The problem comes when you want to place more than one copy of a recent MacOS version on the drive -- say, both High Sierra and Mojave, or even duplicates of either one for testing or easy backup. An APFS volume with MacOS installed is accompanied in that same partition by three hidden, associated volumes, including the Recovery volume. Place another MacOS volume in that partition, and your system and utilities can become confused.
So, in this case, you do have to partition the drive instead of adding volumes. But on trying to, you may run into quirks and bugs in MacOS and Disk Utility, and possibly in your cloning app.
I'm no expert on this, but after trying several schemes and finally succeeding, I'll tell you the way things look to me. Keep in mind, though, that some conclusions may apply only to my own hardware and software setup. I was using Disk Utility and SuperDuper in High Sierra on a 2010 Mac Pro, and one of the SSDs was years old, branded by Apple itself.
-- If an APFS partition has multiple volumes, you can't use Disk Utility functions on ANY of them unless you're booted from a volume in that partition. If you're not, Disk Utility can't unmount them.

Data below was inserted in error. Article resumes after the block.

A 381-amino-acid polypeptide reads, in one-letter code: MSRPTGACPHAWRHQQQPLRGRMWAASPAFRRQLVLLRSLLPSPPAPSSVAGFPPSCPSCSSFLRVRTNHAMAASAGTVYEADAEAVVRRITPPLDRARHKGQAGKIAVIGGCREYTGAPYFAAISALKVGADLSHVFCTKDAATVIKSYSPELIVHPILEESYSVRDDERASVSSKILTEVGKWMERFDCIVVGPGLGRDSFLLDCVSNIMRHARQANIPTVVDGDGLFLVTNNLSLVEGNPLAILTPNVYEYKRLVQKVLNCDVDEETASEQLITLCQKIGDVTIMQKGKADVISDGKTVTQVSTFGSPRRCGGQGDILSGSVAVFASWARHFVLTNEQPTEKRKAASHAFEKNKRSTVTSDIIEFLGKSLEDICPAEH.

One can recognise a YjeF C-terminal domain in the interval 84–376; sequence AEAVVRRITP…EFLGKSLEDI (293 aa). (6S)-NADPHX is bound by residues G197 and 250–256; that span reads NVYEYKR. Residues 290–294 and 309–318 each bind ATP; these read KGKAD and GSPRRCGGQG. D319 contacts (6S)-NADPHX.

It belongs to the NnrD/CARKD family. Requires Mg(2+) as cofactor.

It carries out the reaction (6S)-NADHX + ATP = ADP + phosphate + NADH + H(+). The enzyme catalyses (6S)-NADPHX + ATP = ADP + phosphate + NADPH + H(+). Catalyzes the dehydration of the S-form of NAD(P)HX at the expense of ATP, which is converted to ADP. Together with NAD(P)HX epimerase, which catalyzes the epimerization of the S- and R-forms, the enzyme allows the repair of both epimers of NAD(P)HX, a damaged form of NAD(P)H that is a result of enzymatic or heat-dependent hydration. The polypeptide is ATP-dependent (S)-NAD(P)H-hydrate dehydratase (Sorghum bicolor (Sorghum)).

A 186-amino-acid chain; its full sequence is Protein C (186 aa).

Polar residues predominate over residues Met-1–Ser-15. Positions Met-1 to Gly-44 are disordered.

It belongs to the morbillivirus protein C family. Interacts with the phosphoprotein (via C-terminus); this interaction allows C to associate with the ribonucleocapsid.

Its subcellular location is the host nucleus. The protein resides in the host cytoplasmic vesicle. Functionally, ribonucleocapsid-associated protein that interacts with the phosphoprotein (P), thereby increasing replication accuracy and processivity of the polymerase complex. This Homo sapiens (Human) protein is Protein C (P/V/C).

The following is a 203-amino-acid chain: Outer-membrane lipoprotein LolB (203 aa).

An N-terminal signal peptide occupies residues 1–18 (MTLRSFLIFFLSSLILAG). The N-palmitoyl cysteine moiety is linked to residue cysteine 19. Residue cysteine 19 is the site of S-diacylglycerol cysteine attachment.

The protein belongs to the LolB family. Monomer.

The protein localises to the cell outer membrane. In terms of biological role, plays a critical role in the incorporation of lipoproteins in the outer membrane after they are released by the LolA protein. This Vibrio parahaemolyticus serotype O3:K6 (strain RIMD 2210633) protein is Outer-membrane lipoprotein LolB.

-- Because of the hidden volumes, you cannot reliably place a second MacOS volume within an APFS partition. Though you can boot from either one, this caused a freeze for me when running Disk Utility First Aid on the second one.
-- Again because of the hidden volumes, you cannot reliably create a second APFS partition by splitting one that already hosts a MacOS volume. This too caused a freeze during Disk Utility First Aid.
-- You cannot copy MacOS between one volume and another in the same partition if it contains the boot volume, because the Recovery volume is locked. (Thanks to Dave Ninian of Shirt Pocket for the explanation.)
-- At least in some cases, APFS partitions have minimum sizes -- a fact I have not seen mentioned anywhere. A partition with a MacOS volume must be at least 240GB, even in the absense of backup snapshots. How this minimum is affected by other types and numbers of volumes in the partition, I haven't tested.
And if the drive already hosts a MacOS volume? Boot into that volume, then try to partition the disk with one or more new, NON-APFS volumes. For instance, for Format on the new partitions, tell Disk Utility to use MacOS Extended (Journaled), the format of Apple's old file system, HFS+. Then once those partitions are created, use Disk Utility again to erase each of them with the APFS format instead.
Either of these methods will create APFS partitions with NO hidden volumes to start with. Then, when you clone MacOS into them, the hidden volumes will be created correctly, and you should have no trouble at all.